US targets debts for dead-end degrees
Is going to university a way of getting on a ladder of opportunity? Or is it a way of descending into debt that will outweigh any promised advantages?
It's a question that faces every developed economy where going to higher education has moved from an academic minority to a mainstream career pathway.
In the United States, where student debts have spiralled through the trillion dollar barrier, the Obama administration has announced regulations designed to curb the risk of debt from courses that do not deliver any worthwhile career benefits.
From July 2015, universities and colleges will be tested to see whether they deliver value to students' future earnings or else risk losing federal funding.
It's meant to stop the toxic combination of high repayments and poor career prospects.
"Career colleges must be a stepping stone to the middle class. But too many hard-working students find themselves buried in debt with little to show for it. That is simply unacceptable," said US Education Secretary Arne Duncan.
The education department says it wants to stop excessive costs for training that leads to low-wage jobs or unemployment.
The education department estimates that more than 800,000 current students are on courses that would fail this value-for-money test. And 99% of these students are taking courses run by for-profit colleges.
The benchmark will be a ratio of debt repayments to earnings. Full details will be published later this week, but it will mean that typical graduates should not face debt repayments of more than 8% of total income or more than 20% of disposable income.
If college debts are above these thresholds then they might be labelled as failing to prepare students for "gainful employment" and the college could lose access to federal funding.
It's an attempt to unpick the thorny relationship between tuition fees, debt and student loans.
But the measures have drawn criticism from both sides.
The for-profit colleges have hammered the plans as being a barrier to poor students trying to improve their qualifications.
'Arbitrary and capricious'
Steve Gunderson, president of the Association of Private Sector Colleges and Universities, said it was a "bad-faith attempt to cut off access to education for millions of students who have been historically under-served by higher education".
He attacked the debt-to-earnings ratio as "arbitrary and capricious" and launched a lobbying campaign to block the regulations.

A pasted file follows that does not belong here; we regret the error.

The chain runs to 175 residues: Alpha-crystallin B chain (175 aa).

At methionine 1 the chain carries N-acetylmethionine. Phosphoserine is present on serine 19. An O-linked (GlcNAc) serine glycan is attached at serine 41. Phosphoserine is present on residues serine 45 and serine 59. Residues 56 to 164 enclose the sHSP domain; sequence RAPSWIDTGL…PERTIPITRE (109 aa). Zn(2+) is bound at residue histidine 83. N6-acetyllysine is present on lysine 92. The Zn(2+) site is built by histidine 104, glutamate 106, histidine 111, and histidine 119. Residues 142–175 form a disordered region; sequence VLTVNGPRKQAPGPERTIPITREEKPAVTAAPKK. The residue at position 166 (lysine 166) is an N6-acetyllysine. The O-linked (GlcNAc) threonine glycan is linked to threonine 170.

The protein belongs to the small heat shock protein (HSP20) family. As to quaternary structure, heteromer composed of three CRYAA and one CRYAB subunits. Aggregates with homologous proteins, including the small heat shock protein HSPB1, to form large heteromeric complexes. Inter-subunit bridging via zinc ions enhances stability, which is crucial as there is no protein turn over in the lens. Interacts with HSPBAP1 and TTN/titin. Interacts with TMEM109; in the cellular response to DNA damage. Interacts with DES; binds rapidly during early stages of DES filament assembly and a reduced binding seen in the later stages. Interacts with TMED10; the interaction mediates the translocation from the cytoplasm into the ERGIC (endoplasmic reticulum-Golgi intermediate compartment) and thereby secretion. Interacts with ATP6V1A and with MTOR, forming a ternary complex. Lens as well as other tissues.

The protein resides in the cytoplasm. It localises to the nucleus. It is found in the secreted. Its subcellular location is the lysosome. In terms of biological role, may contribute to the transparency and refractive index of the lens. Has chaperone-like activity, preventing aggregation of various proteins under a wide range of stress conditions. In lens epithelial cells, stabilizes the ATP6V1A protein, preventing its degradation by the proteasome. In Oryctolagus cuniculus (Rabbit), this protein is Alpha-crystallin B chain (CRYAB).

But there were other critics saying the regulations were too weak.
Rory O'Sullivan, deputy director of the Young Invincibles lobby group, said the Obama administration had "caved in" to private providers.
He said the thresholds should include the level of defaults on loans, including students who dropped out without graduating but still faced repayments.
The United States Student Association also complained the rules left the funding system "rigged" against students.
In many ways the US pioneered the modern university system, the first in the world to have mass participation in higher education.
And now it is having to pioneer ways to cope with the levels of debt.
It is a challenge for all developed economies because student numbers are likely to carry on rising.
The OECD economic think tank has consistently argued that the job markets in industrialised countries will require more graduates.
There is a strong aspirational demand for higher education among young people - and the OECD suggests this is a well-founded ambition, because graduates continue to earn more than non-graduates.
But it raises the question of who is going to pay for more university places? How much should individuals contribute? And if governments want to provide access for poorer students, how do they make sure the taxpayer is getting value for money?
The university system in Germany has shifted in an entirely different direction this autumn - getting rid of all tuition fees.
In England there are conflicting messages - with some calling for fees to rise, while others propose cutting fees. Scotland so far seems set to remain without tuition fees - and it remains uncertain how any change in England would affect fees in Wales and Northern Ireland.
Nick Hillman, director of the Higher Education Policy Institute, says the US attempt to control student debts is part of a difficult balancing act.
"The challenge is to ensure that any changes designed to make institutions more accountable and to protect taxpayers do not also inhibit people from studying higher education courses with low private returns but high public returns - like nursing, for example."
In Australia, there have been protests about plans to remove limits on tuition fees.
Student debt in the US has quadrupled in a decade - but there have been arguments that debt is not always bad news.
US Deputy Treasury Secretary Sarah Bloom Raskin said increased student debt reflected more people going into higher education, which was a good investment for individuals and the economy.
Universities were also charging more, she said, with tuition in US universities 50% more expensive in real terms than in 1994. University fees can be above $50,000 (£31,000) per year.
Good student borrowing, she told students in Maryland earlier this term, was "an engine for continued income mobility and economic growth".
The bad variety was illustrated by a graduate from a Florida law school with student debts of $200,000 (£125,000). "I can't buy a car," said Kris Parker. "I have a hard time buying furniture."